troubleshooting products. Interviews with workers indicated that of Isocyanate Exposure exposure conditions at the old facility were worse than those at the new facility based upon qualitative observations. The primary Introduction tasks performed by the patient involved quality control testing of Upon request from employees, employee representatives, or synthetic casting wrap, which contained about 14% MDI (4,4-employers, NIOSH conducts field investigations of potential health diphenylmethane diisocyanate). His tasks included opening the hazards in the workplace. These investigations, called Health product container, dipping the casting wrap in water, and then Hazard Evaluations (HHEs) are conducted to determine whether or wrapping it on appendages of either coworkers or laboratory not any substance normally found in the place of employment has models. The employer required the use of natural rubber latex potentially toxic effects. During the summer of 1998, gloves to protect against skin exposure to isocyanates during cast MassSENSOR received a report of a case of work-related asthma wrapping. The primary exposure potential in the process of in a chemist who had worked for a manufacturer of orthopedic product quality control testing was thought to be when the materials. In November of 1998, after interviewing the patient to packages of casting wrap were opened and casting work was done. learn more about his exposures at the worksite, MassSENSOR requested assistance from NIOSH’s HHE program. In particular,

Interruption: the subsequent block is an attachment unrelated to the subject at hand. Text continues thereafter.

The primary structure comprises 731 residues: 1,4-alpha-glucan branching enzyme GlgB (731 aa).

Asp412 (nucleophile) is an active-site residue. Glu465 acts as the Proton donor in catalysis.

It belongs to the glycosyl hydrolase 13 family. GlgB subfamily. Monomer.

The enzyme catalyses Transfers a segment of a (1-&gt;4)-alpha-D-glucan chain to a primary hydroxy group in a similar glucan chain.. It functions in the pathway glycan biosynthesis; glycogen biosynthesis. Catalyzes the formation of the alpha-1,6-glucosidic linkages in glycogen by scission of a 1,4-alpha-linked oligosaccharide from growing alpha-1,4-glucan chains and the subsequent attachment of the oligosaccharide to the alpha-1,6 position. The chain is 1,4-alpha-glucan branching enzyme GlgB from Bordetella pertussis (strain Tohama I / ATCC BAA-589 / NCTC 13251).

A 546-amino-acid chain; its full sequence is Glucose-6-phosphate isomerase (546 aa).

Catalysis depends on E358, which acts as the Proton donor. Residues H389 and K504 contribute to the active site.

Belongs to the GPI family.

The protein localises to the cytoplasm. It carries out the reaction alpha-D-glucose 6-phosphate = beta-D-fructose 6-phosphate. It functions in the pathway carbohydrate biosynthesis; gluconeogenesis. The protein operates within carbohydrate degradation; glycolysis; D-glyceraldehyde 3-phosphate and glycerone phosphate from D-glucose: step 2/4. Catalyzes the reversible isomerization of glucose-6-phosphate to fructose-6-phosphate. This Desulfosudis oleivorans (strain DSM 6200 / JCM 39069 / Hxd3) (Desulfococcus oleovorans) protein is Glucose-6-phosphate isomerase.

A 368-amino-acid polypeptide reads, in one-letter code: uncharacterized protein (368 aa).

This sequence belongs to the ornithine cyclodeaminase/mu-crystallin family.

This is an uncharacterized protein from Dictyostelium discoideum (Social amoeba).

MassSENSOR requested NIOSH’s assistance in gathering
information about: chemicals in use; severity of inhalation
exposures; the potential for dermal absorption; the adequacy of
ventilation and work practices used to limit exposures. We were
also interested in knowing if the employer had a Hazard REPORT JULY-SEPTEMBER CASES NOW Communication program and employee training related to By October 31st, report all occupational lung disease cases exposures and controls. The specific purpose of the NIOSH seen for the first time between July and September, 1999. If you have NOT seen any cases, it is not necessary to return the
continued on other side SENSOR: Sentinel Event Notification System for Occupational Risk. Massachusetts SENSOR is funded by the National Institute for Occupational Safety and Health.
Traditionally, the industrial hygiene and occupational All work other than casting was conducted within laboratory hoods. medicine communities have centered their research and